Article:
Standard Life’s chief executive David Nish is stepping down and will be replaced by the head of the insurer’s increasingly dominant fund management arm.
Nish will hand over to Keith Skeoch, who runs Standard Life’s £258bn investment division. Nish is stepping down in August but will be paid his £835,000 salary and all other benefits until June 2016, and will be on gardening leave until April 2016.
The FTSE 100 company, which was mutually owned until 2006, said Nish, 55, had no other job lined up.
Skeoch’s appointment underlines the growth of his business and Standard Life’s move away from traditional products such as annuities and life insurance. The plan was in place before the government let savers cash in their pension pots but the change made the sale of investment products more important to the company.
Standard Life Investment Management’s assets have increased from £57bn when Nish became chief executive. The group’s other assets have fallen as Nish has sold businesses, including the £2.2bn disposal of Standard Life’s Canadian arm announced in September.
Standard Life warns against Britain leaving EU
Standard Life’s chairman, Sir Gerry Grimstone, said the sale of the Canadian business and last year’s acquisition of Ignis Asset Management, which expanded Skeoch’s division, prompted the board to review Standard Life’s leadership in late 2014. With Nish kept informed, Grimstone approached Skeoch about becoming chief executive, he said.
“After the sale of Canada and the purchase of Ignis, we gradually focused on what that meant in terms of personalities and that eventually led to the decision that we have taken,” Grimstone said. “We are very, very familiar with the marketplace and once we identified what kind of person we wanted we realised the right person was very close to home and I approached Keith in February this year.”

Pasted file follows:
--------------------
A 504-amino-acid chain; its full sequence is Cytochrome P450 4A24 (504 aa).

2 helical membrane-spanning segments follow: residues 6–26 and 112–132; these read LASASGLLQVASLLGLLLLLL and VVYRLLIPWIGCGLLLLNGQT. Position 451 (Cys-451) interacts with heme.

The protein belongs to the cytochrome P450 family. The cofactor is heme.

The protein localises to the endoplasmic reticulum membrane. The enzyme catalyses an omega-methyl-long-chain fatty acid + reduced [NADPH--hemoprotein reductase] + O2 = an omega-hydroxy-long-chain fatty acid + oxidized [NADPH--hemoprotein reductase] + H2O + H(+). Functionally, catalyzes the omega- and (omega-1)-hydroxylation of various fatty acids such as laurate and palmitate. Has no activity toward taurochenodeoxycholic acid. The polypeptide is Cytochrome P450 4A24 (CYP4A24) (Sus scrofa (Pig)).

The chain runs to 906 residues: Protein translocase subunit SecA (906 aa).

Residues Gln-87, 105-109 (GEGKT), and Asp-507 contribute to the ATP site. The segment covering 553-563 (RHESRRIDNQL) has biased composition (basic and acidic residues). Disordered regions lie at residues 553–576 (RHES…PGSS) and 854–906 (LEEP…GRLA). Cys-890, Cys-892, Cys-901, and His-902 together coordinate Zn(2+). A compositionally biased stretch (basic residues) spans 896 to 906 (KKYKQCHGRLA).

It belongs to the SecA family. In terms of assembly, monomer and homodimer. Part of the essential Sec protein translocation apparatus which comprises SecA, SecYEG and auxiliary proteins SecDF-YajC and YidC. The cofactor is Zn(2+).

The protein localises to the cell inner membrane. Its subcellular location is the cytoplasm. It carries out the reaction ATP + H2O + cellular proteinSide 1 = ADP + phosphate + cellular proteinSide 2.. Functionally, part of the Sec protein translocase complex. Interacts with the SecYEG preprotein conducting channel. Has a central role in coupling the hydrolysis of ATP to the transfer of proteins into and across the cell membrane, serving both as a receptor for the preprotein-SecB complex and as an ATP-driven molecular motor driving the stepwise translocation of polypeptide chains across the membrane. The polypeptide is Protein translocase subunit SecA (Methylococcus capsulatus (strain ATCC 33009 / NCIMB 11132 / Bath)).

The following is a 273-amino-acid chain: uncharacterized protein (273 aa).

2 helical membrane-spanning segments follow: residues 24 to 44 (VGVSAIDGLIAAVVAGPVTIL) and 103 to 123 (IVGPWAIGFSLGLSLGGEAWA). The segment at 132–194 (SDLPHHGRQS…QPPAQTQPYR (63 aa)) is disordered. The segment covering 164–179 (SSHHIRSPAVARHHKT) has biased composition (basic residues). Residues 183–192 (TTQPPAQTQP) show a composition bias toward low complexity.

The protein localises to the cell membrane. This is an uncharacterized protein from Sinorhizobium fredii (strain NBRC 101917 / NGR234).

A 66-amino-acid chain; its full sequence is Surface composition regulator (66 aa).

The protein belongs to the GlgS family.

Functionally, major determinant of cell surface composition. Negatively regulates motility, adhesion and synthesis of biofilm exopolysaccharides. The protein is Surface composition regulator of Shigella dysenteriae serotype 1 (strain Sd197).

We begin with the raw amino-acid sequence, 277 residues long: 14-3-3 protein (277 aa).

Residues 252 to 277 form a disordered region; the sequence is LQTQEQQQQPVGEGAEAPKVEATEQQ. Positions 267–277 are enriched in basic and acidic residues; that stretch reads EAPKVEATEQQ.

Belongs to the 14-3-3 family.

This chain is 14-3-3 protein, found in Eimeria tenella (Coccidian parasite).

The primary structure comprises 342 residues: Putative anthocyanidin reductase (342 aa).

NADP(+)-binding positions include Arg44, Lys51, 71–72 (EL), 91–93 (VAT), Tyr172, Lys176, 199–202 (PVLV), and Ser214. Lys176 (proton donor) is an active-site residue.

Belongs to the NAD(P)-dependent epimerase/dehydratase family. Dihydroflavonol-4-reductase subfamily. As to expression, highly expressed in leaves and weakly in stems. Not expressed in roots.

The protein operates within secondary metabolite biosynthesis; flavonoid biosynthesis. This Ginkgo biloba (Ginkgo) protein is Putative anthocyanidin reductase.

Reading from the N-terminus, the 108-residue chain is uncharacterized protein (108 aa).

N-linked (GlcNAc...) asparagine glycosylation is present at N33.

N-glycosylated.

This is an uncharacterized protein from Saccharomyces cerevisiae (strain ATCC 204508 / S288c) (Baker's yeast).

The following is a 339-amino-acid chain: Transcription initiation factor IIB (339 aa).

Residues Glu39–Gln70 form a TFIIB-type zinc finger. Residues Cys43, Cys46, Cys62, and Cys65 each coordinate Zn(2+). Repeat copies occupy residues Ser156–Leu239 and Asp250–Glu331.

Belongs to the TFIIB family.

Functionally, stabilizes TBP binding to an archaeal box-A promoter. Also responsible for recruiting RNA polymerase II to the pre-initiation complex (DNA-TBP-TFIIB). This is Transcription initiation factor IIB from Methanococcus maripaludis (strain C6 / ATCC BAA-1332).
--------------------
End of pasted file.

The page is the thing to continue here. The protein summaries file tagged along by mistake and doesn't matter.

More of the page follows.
Nish joined the Edinburgh-based firm nine years ago as group finance director and became chief executive in January 2010. Skeoch has worked at the company since 1999 and was also a candidate for the top job five years ago.
Grimstone said: “In a sense, he [Nish] has been replaced but it’s more complicated than that because the company is a very different company.”
Nish said: “One of the most important responsibilities of a chief executive is recognising the right time to pass the baton and also to help ensure it is passed on to the right person. Now is the right time for both the group and myself.”
Nish will be entitled to a bonus for this year and the first three months of next year. He will also keep his shares under the company’s long-term incentive plan (LTIP).
His total pay rose to £5.5m last year from £4.2m in 2013, while Skeoch was paid £5.3m, up from £4.4m. The Institute of Directors has said there is a tension between their high earnings and responsibilities as custodians of other people’s money.
Standard Life said Skeoch’s salary as chief executive would be £700,000 and his maximum annual bonus would be 175% of his wages – the same as for Nish.
The new chief executive will be able to earn a maximum of five times his salary under the LTIP. The company announced an increase in the maximum LTIP from 300% to 500% in February, less than a year after its pay policy was first endorsed by shareholders.
Investors accepted the measure in principle at Standard Life’s annual general meeting last month and Grimstone said the company would now seek the backing of big investors for the specific change in Skeoch’s case. Grimstone said Skeoch’s pay would be based more on long-term performance than the arrangements for Nish.